J-Pop artist Kazunari Ninomiya (Gantz, Oscar –nominated for Letters from Iwo Jima), stars in Platinum Data, the biggest film to be released n Japan in 2013 and directed by Keishi Ohtomo (Rurouni Kenshin). Ryuheo Kagura (Kazunari Ninomiya) is an exceptional scientist working at the National Police Agency's Special Analysis Research Institute. After solving series of complex criminal cases, he is assigned to investigate the murders of several people connected to the newly developed DNA forensics. Yet, when the faint trace of evidence left at the scene is analyzed through the DNA forensic system, it identifies himself as the offender. With no such memory, he decides to flee and the pursuer becomes the pursued. Is Kagura guilty or innocent? Should he trust in science, or in himself? Does he represent hope for humanity or despair? Platinum Data holds the key…

Sunday, July 28th, 6:30pm & Thursday, August 1st, 4:00pm

A new live-action film adaptation of creator Nobuhiro Watsuki 's samurai manga that has sold over 57 million copies, been translated in 23 countries, and also inspired a popular animated series. Rurouni Kenshin follows the adventures of a slight and mild-mannered young man who was once an assassin working for anti-Shogunate forces but vows to abandon killing following Meiji revolution in Japan, and devotes his sword-wielding talents to helping others.

Sunday, August 4th, 3:20pm

A stunning live-action adaptation of the famed space opera originally created by Leiji Matsumoto that laid the foundation for the entire Japanese science fiction anime genre. A brave young crew journeys into space on a fateful trip to save the human race as it teeters on the brink of extinction. Five years have passed since the alien Gamilas first began assaulting Earth with radiation bombs in 2194. Most of the human race is now gone. Susumu Kodai (Takuya Kimura) joins other survivors of the Earth Defense Force in the mighty Space Battleship Yamato in search of a device that can restore the devastated planet. Although director Takashi Yamazaki first gained prominence with his heartwarming film, Always: Sunset on Third Street, his background is in science fiction and his talents for VFX shine in this acclaimed film based on one of Japan’s greatest sci-fi properties.

NEW PEOPLE Cinema is a 143-seat cinema located in the underground floor of NEW PEOPLE in San Francisco. Equipped with a cutting-edge HD digital projection and THX®-certified sound system, NEW PEOPLE Cinema is home for local film festivals and entertaining events.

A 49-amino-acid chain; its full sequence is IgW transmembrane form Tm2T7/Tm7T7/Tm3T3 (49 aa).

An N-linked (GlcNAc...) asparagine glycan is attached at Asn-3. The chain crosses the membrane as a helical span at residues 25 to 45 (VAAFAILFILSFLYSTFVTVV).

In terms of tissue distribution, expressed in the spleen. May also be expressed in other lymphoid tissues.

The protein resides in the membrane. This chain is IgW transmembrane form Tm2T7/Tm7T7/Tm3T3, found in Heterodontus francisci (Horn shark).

The J-POP SUMMIT FESTIVAL is an annual Japanese Pop Culture celebration that features live bands and artists from Japan, pop culture panel discussions, film premieres, fashion and DJ dance events, and celebrity appearances. The Festival is hosted by NEW PEOPLE in cooperation with the Japantown Merchants Association. In 2012, the two-day event attracted 65,000 attendees. More information about the J-POP Summit Festival is available at

Tuesday, May 21, 2013

Review: "My Neighbor Totoro" is Pure Magic

TRASH IN MY EYE No. 35 (of 2013) by Leroy Douresseaux

My Neighbor Totoro (1988)
Tonari no Totoro – original title
Running time: 88 minutes (1 hour, 28 minutes)
PRODUCERS: Toru Hara with Ned Lott (2005 Disney version)
CINEMATOGRAPHER: Mark Henley (Disney version)
EDITOR: Takeshi Seyama
COMPOSER: Joe Hisaishi


Starring: (voices) Dakota Fanning, Elle Fanning, Tim Daly, Lea Salonga, Frank Welker, Pat Carroll, and Paul Butcher; (original Japanese): Noriko Hidaka, Chika Sakamoto, Shigesato Itoi, Sumi Shimamoto, Hitoshi Takagi, Tanie Kitabayashi, Toshiyuki Amagasa, and Naoki Tatsuta

The subject of this movie review is My Neighbor Totoro, a 1988 Japanese animated fantasy film from writer-director, Hayao Miyazaki, and produced by Studio Ghibli. Originally titled, Tonari no Totoro, the film focuses on two sisters who move to the country where they encounter the forest spirits who live nearby.

My Neighbor Totoro was released in English in the United States beginning in 1990s. After acquiring the rights, Walt Disney Pictures released their English dub of the film in 2005, featuring the voices of Dakota Fanning, Elle Fanning, Tim Daly, and Lea Salonga. The subject of this review is the Disney version of My Neighbor Totoro, which has just been released on Blu-ray for the first time (as of this writing).